‘Couples Day’ in Judge Thorne’s courtroom?

Drugs, dogs and domestic violence on the docket

By the Evening Times News Staff news@theeveningtimes.com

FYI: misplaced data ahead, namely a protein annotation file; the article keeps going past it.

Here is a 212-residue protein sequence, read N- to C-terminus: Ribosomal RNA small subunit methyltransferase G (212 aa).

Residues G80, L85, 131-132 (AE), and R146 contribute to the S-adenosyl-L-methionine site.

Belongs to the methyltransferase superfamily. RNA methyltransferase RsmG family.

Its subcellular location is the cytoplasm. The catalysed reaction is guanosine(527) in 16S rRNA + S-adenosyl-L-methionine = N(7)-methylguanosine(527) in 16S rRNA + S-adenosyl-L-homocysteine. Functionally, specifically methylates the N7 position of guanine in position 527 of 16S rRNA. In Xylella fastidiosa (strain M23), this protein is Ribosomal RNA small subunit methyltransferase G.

A man and a woman, both with a felony charge, were in Judge Fred Thorne’s Court on Friday. “You are charged with possession schedule 1 and 2. How do you know each other?” “Friend.” “Where do you live?” “Dover,” said the man. “Spears,” said the woman. “Have you had charges of drugs before?” “Yes.” “I’ll set your bond today.” To the woman, “Have you been convicted of a felony before?” “Yes.” “So court doesn’t scare you and then you got picked up again.” To the man: “Do you work?” “Yes, at a pizza place, I clean apartments and I work at a dog kennel.” “Weren’t you just in my court?” “Yes, for no insurance.” “Both of you go see the public defender.” Another woman and man were called up, also for felony charges. “How do you know him?” “He’s my boyfriend.” “Do you have a job, sir?” “No. I take care of my mother. She has diabetes.” “Do you have a job ma’am?” “I take care of some kids.” “Both of you go see the public defender. I hear every excuse under the sun. People come in here, convicted felons, saying they take care of someone. That just sets the bar higher. If he had stayed home, not running the streets, carrying a gun, he wouldn’t be in trouble or arrested. The arrest was at 4:44 a.m. He really was at home taking care of his diabetic mother!” A man in jail was charged with disorderly conduct and pled no contest. “The police came and you were cursing.” “I wasn’t cursing at all. I was talking loud on my phone trying to get my mother to come and pick me up.” “$350 plus court costs.” The next man in jail came up when his name was called. “Someone should come and get you, sir. I have all your paperwork,” said Judge Thorne. “I want Mr. Montgomery to be my public defender,” said the defendant. “Jail, if he isn’t gone from jail by next Friday set him back up to be seen.” “I want Mr. Montgomery to be my public defender.” “You can have Mr. Montgomery. I’ll let him know.” A woman in jail pled guilty to possession of drug paraphernalia. “How long have you had a drug problem?” “I don’t have a drug problem. I was taking it to someone else.” “$350 plus court costs and one year suspended sentence.” A man in jail charged with public intoxication pled no contest. “That one beer really got to you if you registered a .11.” “I had about three beers.” “What kind?” “211.” “What is 211? I never heard of that one.” “A cheap beer,” said someone in the galley. “Was the sidewalk moving on you? Do you work?” “I’m disabled.” “That disability didn’t have anything to do with your right hand. Your beer-drinking hand. $250 plus court costs.” A man in jail was asked by Judge Thorne, “How old are you?” “19. It’s my last year in high school.” “How do you plead to public intoxication?” “No contest.” “You were at school and someone called because you had dope on you.” “Go talk to the public defender. If you had dope on you at school, I’m fixing to light you up. The jail has a GED program.” A woman in the courtroom pled no contest to disregarding a stop sign and no tags. “When did your tags expire?” “They should have been renewed in August.” “Do you have them renewed now?” “Yes.” “I came to a quick, rolling stop. I didn’t see the stop sign.” “You didn’t see the cop. $85 plus court costs and go to driver’s school. I’ll dismiss the tags.” A woman in the courtroom was charged with careless driving. She pled guilty. To her charge of no proof of insurance, she first pled not guilty. “Have a seat until you can figure out what you should have pled. Were you here when I gave my speech about how you should plead? “Yes, I want to change my plea to no contest.” “$55 plus court costs on the careless driving. $50 plus court costs on the insurance. Go to driver’s school and I’ll keep it off your record.” A woman charged with driving on suspended and failure to appear pled no contest to both charges. “Do you work?” “Yes. I would like to have two weeks to get an attorney.” “You don’t need it on what you pled, but I’ll let you have time to get one anyway.” A man pled no contest on his no proof of insurance charge. “I showed the officer my insurance. It wasn’t my car but I had insurance myself.” “Show me your insurance now.” “I don’t have it with me.” “I’ll give you until 8:30 next Friday to bring your insurance back or a letter from your insurance company.” A woman charged with failure to yield pled a loud, “NOT GUILTY.” “Well that was with conviction. Be back for your trial.” A man charged with a dog running loose and no tags pled no contest. “You had the rabies shots but not the tags?” “I thought it was all one thing.” “What kind of dog is it?” “A female pit.” “How old?” “She is a year old.” “Most people, when they see a pit, are afraid. They fear that kind of dog. It is your job to keep it up.” “She just went out to the bathroom.” “Do you have a fenced back yard?” “Yes.” “Then let her out there to go to the bathroom. $85 plus court costs. I’ll dismiss the tags. Do you have then now?” “Yes, sir.” A woman charged with domestic battery pled not guilty. “Set this for trial. If you had pled no contest today you would have probably gotten off with a $100 fine. This is pretty serious. He was holding a gun while you broke windows out. Be back for your trial.” The next person was asked. “How long since I have seen you?” “Two weeks.” “How is he doing on his community service?” “He did it all,” reported the justice network representative. “Do you have the window tint off?” “Yes.” “Where is the car.” “At home.” “Father, I want you to swear to tell the truth, the whole truth under God.” “I do.” “Does he have the window tint off?” “Yes, sir.” “How old are you?” “18.” “In high school?” “No. Freshman in college. MSCC. “What is your grade?” “3.0.” “3.0 is average these days. You need a 3.5 at least. They have dumbed down the school so bad that a 3.0 isn’t so good any more. I think you are chasing women too much.” “No, I’m studying.”